I can clearly remember being a little girl and my mother slathering sunscreen on the skin of my sisters and I. All of us had, and continue to have, very fair skin so sunscreen was extremely important.
Honestly, though, even if you have darker skin that doesn’t burn as easily, you should still protect yourself from the sun’s harmful UV rays.
Anyway, I can recall the sunscreen my mom used on us kids as smelling really bad and burning when it got into our eyes. After splashing around in the water for awhile we had to endure the whole ritual again. I think my mother spent more time putting sunscreen on the 5 of us than she did enjoying the pool.
Speed ahead some years…now I’m the mom. I have always been consistent with using sunscreen on my children. I’ve tried out thick creams, lotions, and sprays. The sprays have been by far the worst for the health because kids tend to inhale them. Not good! No child needs a lungful of sunscreen.
Many sunscreens out there are loaded with harmful additives and chemicals that can actually make a person more susceptible to skin cancer…the very thing it is supposed to defend you against.
According to the Environmental Working Group (EWG) there are some ingredients in mainstream sunscreens that are really awful for your health. Let’s take a look at a few of them…
- Oxybenzone – A widespread ingredient in U.S. sunscreens. It is detected in almost every American and found in breast milk. Is a known hormone disruptor and is known to cause skin allergies.
- Octinoxate – A known hormone disruptor which has shown to impact the thyroid and alters behavior in animal studies.
- Homosalate – Known to disrupt estrogen, androgen, and progesterone.
These are the chemicals with the most severe effects on health. Hormonal and endocrine disruption is no joke and shouldn’t be taken lightly. It’s a shame to think that we are applying sunscreen to protect ourselves and what it is doing to us internally is the exact opposite.
So, basically, it is worth making your own sunscreen. However, you have got to know your ingredients and which ones work and which do not. Even though mainstream sunscreens contain poisonous chemicals they keep you from getting sunburnt. You want to be sure the natural sunscreen you are constructing offers you the same level of protection.
Without further ado…
RECIPE FOR NATURAL HOMEMADE SUNSCREEN
- Face mask
- 8 oz. glass jars
- 3 oz. coconut oil
- 2.5 oz. sweet almond oil
- 1 oz. beeswax pastilles
- 1 oz. shea butter
- 1.5 oz. zinc oxide
- ½ tsp. vitamin E
- Get a pot of slightly simmering water going on the stove. The water should be shallow.
- Place all the ingredients into the bowl, except zinc oxide, and place bowl over the simmering water. Stir the contents until they begin to melt and mix together.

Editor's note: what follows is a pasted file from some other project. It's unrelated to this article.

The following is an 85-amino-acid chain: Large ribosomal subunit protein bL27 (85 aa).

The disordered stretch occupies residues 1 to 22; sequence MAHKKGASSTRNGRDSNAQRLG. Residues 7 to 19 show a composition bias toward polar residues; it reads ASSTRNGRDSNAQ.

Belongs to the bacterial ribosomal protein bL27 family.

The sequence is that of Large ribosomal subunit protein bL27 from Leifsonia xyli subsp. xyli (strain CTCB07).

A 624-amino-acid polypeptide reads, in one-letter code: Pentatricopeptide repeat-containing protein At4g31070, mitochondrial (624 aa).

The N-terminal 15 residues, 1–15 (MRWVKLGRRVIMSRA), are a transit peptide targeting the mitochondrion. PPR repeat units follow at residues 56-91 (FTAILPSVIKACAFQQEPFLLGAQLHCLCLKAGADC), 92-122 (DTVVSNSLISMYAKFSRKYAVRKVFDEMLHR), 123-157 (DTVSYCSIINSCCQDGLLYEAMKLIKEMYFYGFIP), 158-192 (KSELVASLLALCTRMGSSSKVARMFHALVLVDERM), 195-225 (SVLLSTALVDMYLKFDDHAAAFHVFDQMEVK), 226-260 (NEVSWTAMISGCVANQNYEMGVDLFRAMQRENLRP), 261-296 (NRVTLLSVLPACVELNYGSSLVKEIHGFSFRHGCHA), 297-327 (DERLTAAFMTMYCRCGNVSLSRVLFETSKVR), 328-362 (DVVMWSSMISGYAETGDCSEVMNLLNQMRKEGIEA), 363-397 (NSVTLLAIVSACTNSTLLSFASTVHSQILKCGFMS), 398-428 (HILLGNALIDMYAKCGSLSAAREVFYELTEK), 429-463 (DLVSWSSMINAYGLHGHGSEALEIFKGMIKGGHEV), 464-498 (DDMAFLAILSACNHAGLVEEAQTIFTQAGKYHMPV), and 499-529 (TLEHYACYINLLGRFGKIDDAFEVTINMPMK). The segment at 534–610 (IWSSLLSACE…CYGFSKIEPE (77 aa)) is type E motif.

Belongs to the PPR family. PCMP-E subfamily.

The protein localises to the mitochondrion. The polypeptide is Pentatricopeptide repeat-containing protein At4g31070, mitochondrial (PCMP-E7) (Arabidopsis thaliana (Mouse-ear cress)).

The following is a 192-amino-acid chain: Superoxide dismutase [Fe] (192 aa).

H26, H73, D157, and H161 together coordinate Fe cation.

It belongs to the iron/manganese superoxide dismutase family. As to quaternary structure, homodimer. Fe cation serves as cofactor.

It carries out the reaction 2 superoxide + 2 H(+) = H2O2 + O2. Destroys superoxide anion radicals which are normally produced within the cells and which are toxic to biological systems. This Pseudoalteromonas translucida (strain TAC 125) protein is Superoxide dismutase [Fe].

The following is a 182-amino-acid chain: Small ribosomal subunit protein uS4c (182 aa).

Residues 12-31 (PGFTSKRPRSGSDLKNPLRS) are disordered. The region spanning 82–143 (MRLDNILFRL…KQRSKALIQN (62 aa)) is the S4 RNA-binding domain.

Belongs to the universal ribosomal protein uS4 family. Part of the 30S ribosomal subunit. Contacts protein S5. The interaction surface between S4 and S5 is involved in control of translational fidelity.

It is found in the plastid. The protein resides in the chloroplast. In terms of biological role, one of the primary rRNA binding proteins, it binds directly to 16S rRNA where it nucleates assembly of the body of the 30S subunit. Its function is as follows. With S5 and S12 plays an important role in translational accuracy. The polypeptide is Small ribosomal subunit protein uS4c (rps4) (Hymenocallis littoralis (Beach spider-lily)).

- Remove the bowl from the pot and wipe off all condensation. You do not want any water getting into the sunscreen.
- Next, add the zinc oxide to the mix. You will want to wear your face mask or cover your face with your t-shirt during this step. Inhaling hot zinc oxide is not fun.
- Whisk the sunscreen until all the zinc oxide is evenly incorporated.
- Carefully pour the sunscreen into your glass jars and leave it to sit a few minutes to set up. Place lids on the jars
- Store in a cool, dry place.
Apply the sunscreen at least 20 minutes before sun exposure. If getting into the water, you’ll want to reapply often.
This sunscreen is not a mineral sunscreen and does not contain any toxic waterproofing chemicals. It sits on top of your skin rather than absorbing into it. Frequent reapplication is a must.
Not all zinc oxide is created equally. Most commercial zinc oxides have been crushed to the point of oblivion leaving nothing but tiny particles in the lotion.
These particles are so small they can enter your body through your skin. To get technical, these particles are called “nan0-particles” because they are so small. The FDA does not regulate this.
The type of zinc oxide I want you to use in this DIY sunscreen should not be micronized. You should end up with a thick, soft, buttery sunscreen that melts into your skin. Many commercial sunscreens are watery, and this is due to zinc oxide nano-particles.
SPF (Sun Protection Factor)
In order to be able to tell the SPF of this DIY sunscreen you would need some pretty scientific equipment in your kitchen. Since most of us do not have that luxury, we have to research and guestimate what the SPF of this product would be. I feel it is safe to say that your DIY sunscreen should be at least 20 SPF due to the 20% of zinc oxide used.
Here is a little guide:
• SPF 2-5: 5% zinc oxide
• SPF 6-11: 10% zinc oxide
• SPF 12-19: 15% zinc oxide
• SPF 20+: 20% zinc oxide
Studies have shown that any SPF over 35 really don’t absorb any more UV rays. An SPF of 34 absorbs approximately 97%.
Will this sunscreen turn my skin white?
Nope! At first, when you apply it to your skin it will appear a little white but as you work it in the white hue goes away.
How long will the sunscreen last?
Because this sunscreen contains vitamin E, which is an excellent stabilizer, it should last about 6 months in a cool, dark place. You can extend the life of the sunscreen even more by keeping it in the fridge. You’ll know if the product has gone bad if it starts to smell funny.
Remember, apply this DIY sunscreen generously and often for optimal skin protection.
Jessica Faidley is a stay-at-home, work-from-home, homeschooling mom who loves to teach her children how to live off the land.
Herbalism is another topic that Jessica has studied. Keeping herself and her family healthy through a natural approach is her way of doing things.